U.S. Sends Warships on Patrol Near South China Sea Standoff

May 8, 2020 5:21 PM
USS Montgomery (LCS-8) conducts routine operations near Panamanian flagged drillship, West Capella, on May 7, 2020 in the South China Sea. US Navy Photo

KUALA LUMPUR — The U.S. Navy sent a pair of ships to patrol in the vicinity of a mineral rights dispute between Malaysia and China in the South China Sea for the second time in a month, U.S. officials told USNI News.

Littoral Combat Ship USS Montgomery (LCS-8) and replenishment ship USNS Cesar Chavez (T-AKE-14) conducted a presence operation in the South China Sea on Thursday near Panamanian-flagged drill ship West Capella. The drill ship is under contract to conduct surveying operations in Malaysia’s exclusive economic zone for Malaysian state oil company Petronas. Chinese People Liberation Army Navy (PLAN) warships and China Coast Guard vessels have also operated near the Malaysian-contracted drilling ship.

In late April, guided-missile cruiser USS Bunker Hill (CG-52) sailed with the Royal Australian Navy frigate HMAS Parramatta (FFG-154) before joining the amphibious assault ship USS America (LHA-6) and guided-missile destroyer USS Barry (DDG-52) to conduct combined exercises in the area where a Chinese government survey ship, Haiyang Dizhi 8, was said to be operating with an escort of several China Coast Guard ships.

USS Montgomery (LCS-8), their embarked MH-60S Knight Hawk helicopter assigned to the “Wildcards’ of Helicopter Sea Combat Squadron (HSC) 23, and the Lewis and Clark-class dry cargo and ammunition ship USNS Cesar Chavez (T-AKE-14) conduct routine operations near Panamanian flagged drillship, West Capella, on May 7, 2020. US Navy Photo

On Friday, U.S. Pacific Fleet commander Adm. John Aquilino issued a pointed statement addressing Chinese operations in the region.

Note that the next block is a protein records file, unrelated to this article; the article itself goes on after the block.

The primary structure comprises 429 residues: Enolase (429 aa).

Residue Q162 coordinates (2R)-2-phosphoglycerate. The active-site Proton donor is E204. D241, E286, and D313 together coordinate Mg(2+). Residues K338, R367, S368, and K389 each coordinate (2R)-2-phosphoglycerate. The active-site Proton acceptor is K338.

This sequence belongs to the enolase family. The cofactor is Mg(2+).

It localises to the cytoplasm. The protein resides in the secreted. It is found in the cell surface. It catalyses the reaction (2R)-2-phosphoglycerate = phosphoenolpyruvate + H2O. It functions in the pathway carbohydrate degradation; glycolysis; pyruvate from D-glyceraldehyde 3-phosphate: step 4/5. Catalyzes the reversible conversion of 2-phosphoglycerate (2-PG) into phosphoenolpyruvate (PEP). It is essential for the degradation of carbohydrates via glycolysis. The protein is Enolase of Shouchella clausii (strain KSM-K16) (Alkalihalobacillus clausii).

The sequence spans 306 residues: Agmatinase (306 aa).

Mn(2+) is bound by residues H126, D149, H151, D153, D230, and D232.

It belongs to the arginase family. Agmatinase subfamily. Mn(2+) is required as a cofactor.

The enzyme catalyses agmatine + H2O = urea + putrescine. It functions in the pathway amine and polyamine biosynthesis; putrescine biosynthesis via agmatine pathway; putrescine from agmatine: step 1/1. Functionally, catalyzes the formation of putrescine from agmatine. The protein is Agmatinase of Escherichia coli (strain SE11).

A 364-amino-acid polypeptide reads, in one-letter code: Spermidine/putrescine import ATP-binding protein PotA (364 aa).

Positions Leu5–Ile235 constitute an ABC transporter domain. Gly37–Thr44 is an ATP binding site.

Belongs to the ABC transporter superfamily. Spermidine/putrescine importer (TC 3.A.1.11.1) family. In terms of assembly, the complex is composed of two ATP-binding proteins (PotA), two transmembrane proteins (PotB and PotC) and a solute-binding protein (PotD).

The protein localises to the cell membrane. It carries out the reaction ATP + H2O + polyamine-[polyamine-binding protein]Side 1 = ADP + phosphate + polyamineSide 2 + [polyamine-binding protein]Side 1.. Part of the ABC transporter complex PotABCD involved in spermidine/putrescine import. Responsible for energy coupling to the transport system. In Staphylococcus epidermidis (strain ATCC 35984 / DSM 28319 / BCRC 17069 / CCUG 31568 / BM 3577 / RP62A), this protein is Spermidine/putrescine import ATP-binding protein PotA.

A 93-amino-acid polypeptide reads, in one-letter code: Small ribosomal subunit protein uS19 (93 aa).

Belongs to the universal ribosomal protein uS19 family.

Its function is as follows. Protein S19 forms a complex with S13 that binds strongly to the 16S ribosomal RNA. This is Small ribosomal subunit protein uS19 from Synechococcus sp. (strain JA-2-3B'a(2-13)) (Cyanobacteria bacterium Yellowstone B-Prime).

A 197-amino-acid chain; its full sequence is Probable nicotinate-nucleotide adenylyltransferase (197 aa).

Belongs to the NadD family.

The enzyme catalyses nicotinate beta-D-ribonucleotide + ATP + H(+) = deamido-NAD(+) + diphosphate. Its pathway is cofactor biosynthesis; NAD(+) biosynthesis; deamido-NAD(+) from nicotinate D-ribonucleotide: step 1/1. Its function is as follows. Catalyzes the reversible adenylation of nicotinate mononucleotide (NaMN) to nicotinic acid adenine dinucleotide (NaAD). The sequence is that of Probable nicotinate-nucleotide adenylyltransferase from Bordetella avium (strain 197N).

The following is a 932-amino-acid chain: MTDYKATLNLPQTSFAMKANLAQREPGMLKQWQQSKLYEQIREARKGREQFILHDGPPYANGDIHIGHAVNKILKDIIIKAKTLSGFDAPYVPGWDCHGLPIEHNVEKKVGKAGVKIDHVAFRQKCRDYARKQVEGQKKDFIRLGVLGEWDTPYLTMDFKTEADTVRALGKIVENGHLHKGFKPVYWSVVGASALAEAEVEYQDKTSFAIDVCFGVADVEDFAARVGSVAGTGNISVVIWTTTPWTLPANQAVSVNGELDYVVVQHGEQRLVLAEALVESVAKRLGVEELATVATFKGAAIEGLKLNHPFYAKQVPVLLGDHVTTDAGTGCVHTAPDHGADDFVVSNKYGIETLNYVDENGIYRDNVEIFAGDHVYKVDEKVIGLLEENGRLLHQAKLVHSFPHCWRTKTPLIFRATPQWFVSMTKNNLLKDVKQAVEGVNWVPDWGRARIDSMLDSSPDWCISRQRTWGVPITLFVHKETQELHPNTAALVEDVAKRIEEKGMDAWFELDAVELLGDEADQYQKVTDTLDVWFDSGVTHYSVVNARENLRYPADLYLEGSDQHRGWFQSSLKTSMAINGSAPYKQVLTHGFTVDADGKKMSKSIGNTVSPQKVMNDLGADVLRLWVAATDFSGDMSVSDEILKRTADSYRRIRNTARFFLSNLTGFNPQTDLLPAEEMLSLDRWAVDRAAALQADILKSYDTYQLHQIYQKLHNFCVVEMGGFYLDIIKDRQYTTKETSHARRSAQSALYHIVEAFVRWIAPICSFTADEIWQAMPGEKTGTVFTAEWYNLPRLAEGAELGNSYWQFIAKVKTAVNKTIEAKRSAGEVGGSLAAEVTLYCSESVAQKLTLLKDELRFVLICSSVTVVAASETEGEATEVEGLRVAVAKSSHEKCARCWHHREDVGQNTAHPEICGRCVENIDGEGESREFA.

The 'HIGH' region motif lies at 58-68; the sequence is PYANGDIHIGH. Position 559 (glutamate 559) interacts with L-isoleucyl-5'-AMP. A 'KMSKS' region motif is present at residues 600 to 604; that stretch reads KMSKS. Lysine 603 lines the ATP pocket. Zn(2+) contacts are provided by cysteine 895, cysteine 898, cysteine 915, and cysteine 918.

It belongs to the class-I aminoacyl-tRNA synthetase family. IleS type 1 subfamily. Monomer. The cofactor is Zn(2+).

“We are committed to a rules-based order in the South China Sea, and we will continue to champion freedom of the seas and the rule of law,” Aquilino said in the release.
“The Chinese Communist Party must end its pattern of bullying Southeast Asians out of offshore oil, gas, and fisheries.”

In addition to the U.S., Royal Malaysian Navy (RMN) ships and Malaysian Maritime Enforcement Agency ships have also been quietly operating in the area, though Malaysia’s economic ties with China have resulted in little official public protests being made on China’s activities.

The United States is in the process of helping Malaysia build its own maritime domain awareness capabilities by providing 12 ScanEagle UAS systems and converting three Royal Malaysian Air Force CN-235 transport aircraft into maritime surveillance aircraft. The ScanEagles will be operated out of Kota Kinabalu in East Malaysia, which is also headquarters for Royal Malaysian Navy Eastern Fleet Command. Kota Kinabalu is near the same part of Malaysia’s South China Sea EEZ in which Chinese ships have been maintaining a presence and near the disputed Spratly Islands, where Malaysia maintains five military stations as part of its claims there.

Ticonderoga-class guided missile cruiser USS Bunker Hill (CG-52), front, and the Arleigh Burke-class guided-missile destroyer USS Barry (DDG-52) transit the South China Sea April 18, 2020. US Navy Photo

In addition to the operations off of Malaysia, the U.S. has stepped up its freedom of navigation operations in the South China Sea.

Bunker Hill conducted a freedom of navigation operation through the Spratly Island chain near Gaven Reef in the South China Sea on April 29.

“Unlawful and sweeping maritime claims in the South China Sea pose a serious threat to the freedom of the seas, including the freedoms of navigation and overflight and the right of innocent passage of all ships,” reads the statement from 7th Fleet.
“This freedom of navigation operation upheld the rights, freedoms, and lawful uses of the sea recognized in international law by challenging the restrictions on innocent passage imposed by China, Vietnam and Taiwan.”

A week earlier, Barry conducted a FONOP in the Paracel island chain off Vietnam.

Dzirhan Mahadzir

Dzirhan Mahadzir

Dzirhan Mahadzir is a freelance defense journalist and analyst based in Kuala Lumpur Malaysia. Among the publications he has written for and currently writes for since 1998 includes Defence Review Asia, Jane’s Defence Weekly, Navy International, International Defence Review, Asian Defence Journal, Defence Helicopter, Asian Military Review and the Asia-Pacific Defence Reporter.

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